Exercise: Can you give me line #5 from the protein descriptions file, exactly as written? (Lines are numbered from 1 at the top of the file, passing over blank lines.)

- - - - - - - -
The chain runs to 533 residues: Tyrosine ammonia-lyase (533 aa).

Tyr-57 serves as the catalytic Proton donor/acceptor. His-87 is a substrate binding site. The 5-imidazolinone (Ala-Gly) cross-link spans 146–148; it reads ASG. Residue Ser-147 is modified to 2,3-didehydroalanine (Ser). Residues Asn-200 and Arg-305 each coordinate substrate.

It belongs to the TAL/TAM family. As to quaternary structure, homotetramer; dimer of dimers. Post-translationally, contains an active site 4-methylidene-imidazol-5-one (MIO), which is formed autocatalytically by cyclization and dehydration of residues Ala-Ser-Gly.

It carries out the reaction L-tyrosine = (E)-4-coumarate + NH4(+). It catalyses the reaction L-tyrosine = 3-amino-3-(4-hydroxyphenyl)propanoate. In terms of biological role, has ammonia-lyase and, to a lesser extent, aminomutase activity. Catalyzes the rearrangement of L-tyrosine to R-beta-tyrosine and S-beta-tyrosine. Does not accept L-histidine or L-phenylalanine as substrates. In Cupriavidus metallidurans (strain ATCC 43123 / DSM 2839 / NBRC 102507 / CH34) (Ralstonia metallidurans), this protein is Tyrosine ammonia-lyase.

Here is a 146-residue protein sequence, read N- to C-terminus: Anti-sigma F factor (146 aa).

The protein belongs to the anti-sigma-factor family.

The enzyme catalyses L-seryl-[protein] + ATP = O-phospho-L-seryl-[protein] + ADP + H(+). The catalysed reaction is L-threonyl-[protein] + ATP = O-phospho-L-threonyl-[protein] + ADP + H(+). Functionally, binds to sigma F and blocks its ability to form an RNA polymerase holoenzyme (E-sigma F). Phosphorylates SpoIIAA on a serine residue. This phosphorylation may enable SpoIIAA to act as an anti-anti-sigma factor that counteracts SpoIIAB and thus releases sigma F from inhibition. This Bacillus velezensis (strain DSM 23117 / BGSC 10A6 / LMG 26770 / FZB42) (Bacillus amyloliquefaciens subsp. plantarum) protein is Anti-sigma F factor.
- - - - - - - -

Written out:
Here is a 146-residue protein sequence, read N- to C-terminus: Anti-sigma F factor (146 aa).